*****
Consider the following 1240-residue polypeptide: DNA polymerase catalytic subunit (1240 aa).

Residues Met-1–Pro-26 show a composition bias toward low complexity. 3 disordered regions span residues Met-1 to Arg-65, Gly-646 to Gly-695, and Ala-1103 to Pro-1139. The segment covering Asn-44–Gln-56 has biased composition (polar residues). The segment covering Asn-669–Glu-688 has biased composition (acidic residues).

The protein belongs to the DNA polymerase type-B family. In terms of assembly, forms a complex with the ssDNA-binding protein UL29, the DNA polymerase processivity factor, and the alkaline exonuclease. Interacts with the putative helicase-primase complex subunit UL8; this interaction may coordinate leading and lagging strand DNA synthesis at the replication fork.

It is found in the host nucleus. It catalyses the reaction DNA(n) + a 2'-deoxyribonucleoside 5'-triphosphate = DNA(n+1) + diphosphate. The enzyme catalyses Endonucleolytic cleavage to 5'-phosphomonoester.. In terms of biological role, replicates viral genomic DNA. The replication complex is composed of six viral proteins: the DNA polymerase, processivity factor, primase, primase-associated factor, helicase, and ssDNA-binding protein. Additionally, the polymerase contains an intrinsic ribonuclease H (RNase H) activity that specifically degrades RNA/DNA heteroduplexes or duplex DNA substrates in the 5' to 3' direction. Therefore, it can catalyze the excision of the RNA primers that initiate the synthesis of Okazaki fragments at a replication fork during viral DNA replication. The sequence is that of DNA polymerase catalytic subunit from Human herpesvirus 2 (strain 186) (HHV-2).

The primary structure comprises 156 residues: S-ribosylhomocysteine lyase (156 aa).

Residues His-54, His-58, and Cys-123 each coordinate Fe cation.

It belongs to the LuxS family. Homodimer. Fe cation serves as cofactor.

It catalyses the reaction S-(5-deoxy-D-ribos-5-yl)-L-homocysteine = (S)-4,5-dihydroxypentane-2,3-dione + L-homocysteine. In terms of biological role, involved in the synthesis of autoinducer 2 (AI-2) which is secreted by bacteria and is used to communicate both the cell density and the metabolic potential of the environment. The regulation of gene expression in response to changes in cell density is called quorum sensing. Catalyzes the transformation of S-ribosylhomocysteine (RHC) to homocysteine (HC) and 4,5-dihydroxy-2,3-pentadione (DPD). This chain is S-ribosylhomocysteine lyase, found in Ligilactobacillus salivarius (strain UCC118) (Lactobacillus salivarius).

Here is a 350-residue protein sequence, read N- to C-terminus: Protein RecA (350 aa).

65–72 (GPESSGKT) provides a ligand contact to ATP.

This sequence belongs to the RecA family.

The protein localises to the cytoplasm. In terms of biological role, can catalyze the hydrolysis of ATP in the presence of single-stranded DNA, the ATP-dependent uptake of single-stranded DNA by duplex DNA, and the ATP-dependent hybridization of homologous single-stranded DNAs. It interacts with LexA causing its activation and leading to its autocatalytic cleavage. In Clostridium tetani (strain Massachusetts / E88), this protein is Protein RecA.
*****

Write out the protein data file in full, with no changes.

Consider the following 1240-residue polypeptide: DNA polymerase catalytic subunit (1240 aa).

Residues Met-1–Pro-26 show a composition bias toward low complexity. 3 disordered regions span residues Met-1 to Arg-65, Gly-646 to Gly-695, and Ala-1103 to Pro-1139. The segment covering Asn-44–Gln-56 has biased composition (polar residues). The segment covering Asn-669–Glu-688 has biased composition (acidic residues).

The protein belongs to the DNA polymerase type-B family. In terms of assembly, forms a complex with the ssDNA-binding protein UL29, the DNA polymerase processivity factor, and the alkaline exonuclease. Interacts with the putative helicase-primase complex subunit UL8; this interaction may coordinate leading and lagging strand DNA synthesis at the replication fork.

It is found in the host nucleus. It catalyses the reaction DNA(n) + a 2'-deoxyribonucleoside 5'-triphosphate = DNA(n+1) + diphosphate. The enzyme catalyses Endonucleolytic cleavage to 5'-phosphomonoester.. In terms of biological role, replicates viral genomic DNA. The replication complex is composed of six viral proteins: the DNA polymerase, processivity factor, primase, primase-associated factor, helicase, and ssDNA-binding protein. Additionally, the polymerase contains an intrinsic ribonuclease H (RNase H) activity that specifically degrades RNA/DNA heteroduplexes or duplex DNA substrates in the 5' to 3' direction. Therefore, it can catalyze the excision of the RNA primers that initiate the synthesis of Okazaki fragments at a replication fork during viral DNA replication. The sequence is that of DNA polymerase catalytic subunit from Human herpesvirus 2 (strain 186) (HHV-2).

The primary structure comprises 156 residues: S-ribosylhomocysteine lyase (156 aa).

Residues His-54, His-58, and Cys-123 each coordinate Fe cation.

It belongs to the LuxS family. Homodimer. Fe cation serves as cofactor.

It catalyses the reaction S-(5-deoxy-D-ribos-5-yl)-L-homocysteine = (S)-4,5-dihydroxypentane-2,3-dione + L-homocysteine. In terms of biological role, involved in the synthesis of autoinducer 2 (AI-2) which is secreted by bacteria and is used to communicate both the cell density and the metabolic potential of the environment. The regulation of gene expression in response to changes in cell density is called quorum sensing. Catalyzes the transformation of S-ribosylhomocysteine (RHC) to homocysteine (HC) and 4,5-dihydroxy-2,3-pentadione (DPD). This chain is S-ribosylhomocysteine lyase, found in Ligilactobacillus salivarius (strain UCC118) (Lactobacillus salivarius).

Here is a 350-residue protein sequence, read N- to C-terminus: Protein RecA (350 aa).

65–72 (GPESSGKT) provides a ligand contact to ATP.

This sequence belongs to the RecA family.

The protein localises to the cytoplasm. In terms of biological role, can catalyze the hydrolysis of ATP in the presence of single-stranded DNA, the ATP-dependent uptake of single-stranded DNA by duplex DNA, and the ATP-dependent hybridization of homologous single-stranded DNAs. It interacts with LexA causing its activation and leading to its autocatalytic cleavage. In Clostridium tetani (strain Massachusetts / E88), this protein is Protein RecA.